Benchmarks & Conclusion
Firmware-default power limits continue to separate X299 motherboards into different CPU multiplier tiers, where Asus’ effort to maintain Intel’s specified 140W TDP resulted in the Core i9-7900X throttling to around 3.5 GHz when loaded with 20 threads of Prime95. Gigabyte’s X299 Aorus Gaming 7 appears to have completely ignored Intel’s stated thermal envelope, running all 20 threads at 4.0 GHz and jumping to around 240W—well past the point that many processors would encounter thermal throttling, given the CPU’s poor internal heat transfer. ASRock’s selections allow the CPU to ramp up to around 190W, but that increase only gives it a multiplier advantage of 1x above that of Asus.
Notice I said default power limits. We enable CPU power-saving features (such as C1E) and disable manufacturer-defined overclocks (so called “Enhanced” Turbo Ratios) in power tests and non-overclocked benchmarks, but we don’t manually configure TDP or current limits. Thoughts about Intel’s feelings on what various motherboard manufacturers are doing concerning power limits will be left to the rumor mill, for now.
ASRock leaps ahead in 3DMark Firestrike, though results in Sky Diver and Firestrike Extreme suggest that this was probably an odd quirk. The Gaming Pro Carbon AC likewise had a test quirk in Firestrike, though in the opposite direction.
PCMark shows odd gains for the ASRock and MSI boards in its Creative test. Perhaps SiSoftware Sandra will shed some light on this difference?
Sandra Multimedia shows ASRock trailing in its Integer x32 test, but leading in its Double Floating-Point Precision test. Conversely, MSI’s sample leads in the former and trails in the latter. The Gaming Pro Carbon AC also leads in memory bandwidth, while the Gaming i9 trails, so we really don’t see any reason for ASRock’s prior gain in PCMark.
The Gaming i9 also leads in the Multi-Core Rendering test of Cinebench, though with no clear reason why. Inconsistency is the one thing that is consistent between these tests, and it’s both easy and convenient to blame differences in default power limits.
The Gaming i9 takes second place behind the Gaming Carbon Pro AC at F1 2015’s medium quality preset and both Metro LLR tests. The Gaming Carbon Pro AC stumbles in Talos with its Nahimic audio solution enabled, but readers are welcome to look back to its review to see how the board turned that loss into a lead with Nahimic disabled.
The competing MSI sample wins more timed benchmarks than it loses, and ASRock’s X299 Gaming i9 falls in a close match with Asus. These results primarily reflect power differences, but on a smaller scale.
Power, Heat & Efficiency
The X299 Gaming i9’s excess power draw is far less excessive than that of Gigabyte or MSI samples. Asus tows the line here for the CPU’s rated TDP.
Comparing a performance disadvantage of less than 1% below the group average to a power savings of nearly 6%, the X299 Gaming i9 has 5.2% above-average efficiency. Asus gets top honors for retaining Intel’s original TDP specification.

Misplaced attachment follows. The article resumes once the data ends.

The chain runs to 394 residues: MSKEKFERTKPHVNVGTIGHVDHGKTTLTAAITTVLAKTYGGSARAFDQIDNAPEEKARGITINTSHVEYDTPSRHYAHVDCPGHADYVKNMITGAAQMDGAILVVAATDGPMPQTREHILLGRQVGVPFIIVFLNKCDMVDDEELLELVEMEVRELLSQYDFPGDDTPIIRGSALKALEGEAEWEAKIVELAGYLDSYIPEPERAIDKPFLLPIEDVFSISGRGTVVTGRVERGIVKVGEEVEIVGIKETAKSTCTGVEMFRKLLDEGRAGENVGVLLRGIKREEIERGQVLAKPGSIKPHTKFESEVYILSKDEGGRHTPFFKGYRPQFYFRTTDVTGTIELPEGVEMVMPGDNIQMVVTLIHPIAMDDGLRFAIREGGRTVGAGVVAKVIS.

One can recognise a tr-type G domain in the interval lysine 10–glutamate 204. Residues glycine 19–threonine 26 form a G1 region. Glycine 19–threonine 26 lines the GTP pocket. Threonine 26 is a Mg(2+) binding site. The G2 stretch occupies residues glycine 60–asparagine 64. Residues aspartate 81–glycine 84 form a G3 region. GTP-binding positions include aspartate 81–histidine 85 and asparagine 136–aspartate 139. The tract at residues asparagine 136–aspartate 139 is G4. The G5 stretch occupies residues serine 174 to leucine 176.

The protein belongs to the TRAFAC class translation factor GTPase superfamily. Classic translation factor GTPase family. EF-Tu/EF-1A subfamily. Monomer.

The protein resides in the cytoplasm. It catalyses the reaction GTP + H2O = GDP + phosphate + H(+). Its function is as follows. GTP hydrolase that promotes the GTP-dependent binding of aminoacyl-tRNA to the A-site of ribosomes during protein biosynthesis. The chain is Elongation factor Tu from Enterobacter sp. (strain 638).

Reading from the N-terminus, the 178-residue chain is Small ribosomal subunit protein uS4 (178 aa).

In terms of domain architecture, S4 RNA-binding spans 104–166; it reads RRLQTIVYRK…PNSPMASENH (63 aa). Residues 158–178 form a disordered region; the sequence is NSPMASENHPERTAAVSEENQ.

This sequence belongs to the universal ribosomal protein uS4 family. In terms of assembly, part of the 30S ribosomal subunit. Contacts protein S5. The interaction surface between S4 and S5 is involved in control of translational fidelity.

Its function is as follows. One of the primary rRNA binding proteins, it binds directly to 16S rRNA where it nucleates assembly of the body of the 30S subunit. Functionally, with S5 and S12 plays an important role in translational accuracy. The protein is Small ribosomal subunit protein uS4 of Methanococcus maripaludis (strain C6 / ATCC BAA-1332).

The X299 Gaming i9 matches its most closely-priced rival, the X299 Aorus Gaming 7, in CPU overclocking. ASRock’s DRAM overclock is higher, but a look at the bandwidth of that overclock is needed to get the full picture.
Asus has the best overclocked DRAM bandwidth, followed by MSI and then ASRock. At least ASRock was able to beat Gigabyte in this one metric.
A basic value chart only compares performance to price, and we know that the only board we’ve tested so far in the X299 Gaming i9’s price range is the X299 Aorus Gaming 7. Those two boards are nearly matched in that chart.
Buyers who prefer RGB lighting will take a strong liking to the X299 Gaming Aorus 7, but we’ve seen plenty of proof that our readers are split on the subject. The X299 Gaming i9 only has lighting under its chipset sink, and while the LEDs can be disabled on both boards, there’s much less expense going into those of the Gaming i9.
Gigabyte also offers a slightly more configurable slot arrangement than ASRock, with one of its x16-length slots fed by the chipset and the four remaining long slots tied to the CPU. Gigabyte and ASRock are also the two competitors that offer a CPU-fed M.2 slot, but only Gigabyte offers users the option to instead feed those four lanes to a slot. The slot that Gigabyte treats as flexible regardless of CPU, ASRock disables whenever a 16-lane or 28-lane CPU is present.
Gigabyte’s X299 Aorus Gaming 7 looks from nearly every angle to be a slightly higher model motherboard, from its slot options right down to its faster Wi-Fi controller, yet Gigabyte’s board does not have the 10Gb/s network controller of ASRock’s X299 Gaming i9. ASRock added that part without even removing either the two Gigabit Ethernet ports found on the cheaper version of this board, making it a triple-Ethernet solution. Pricing for 10GbE controllers is so high right now that for network geeks, the Gaming i9 becomes a far superior value.
This is where I must make a personal concession: I’m not a network geek, but the price savings of ASRock’s onboard 10GbE, compared to a similarly-equipped PCIe card, is undeniable. While I probably wouldn’t spend $100 more to get its $300 board upgraded, I can perfectly understand why network geeks would like to save over $100 by purchasing a board that doesn’t require the extra card. To them, I say, the (fully named) ASRock Fatal1ty X299 Professional Gaming i9 is a recommended value.
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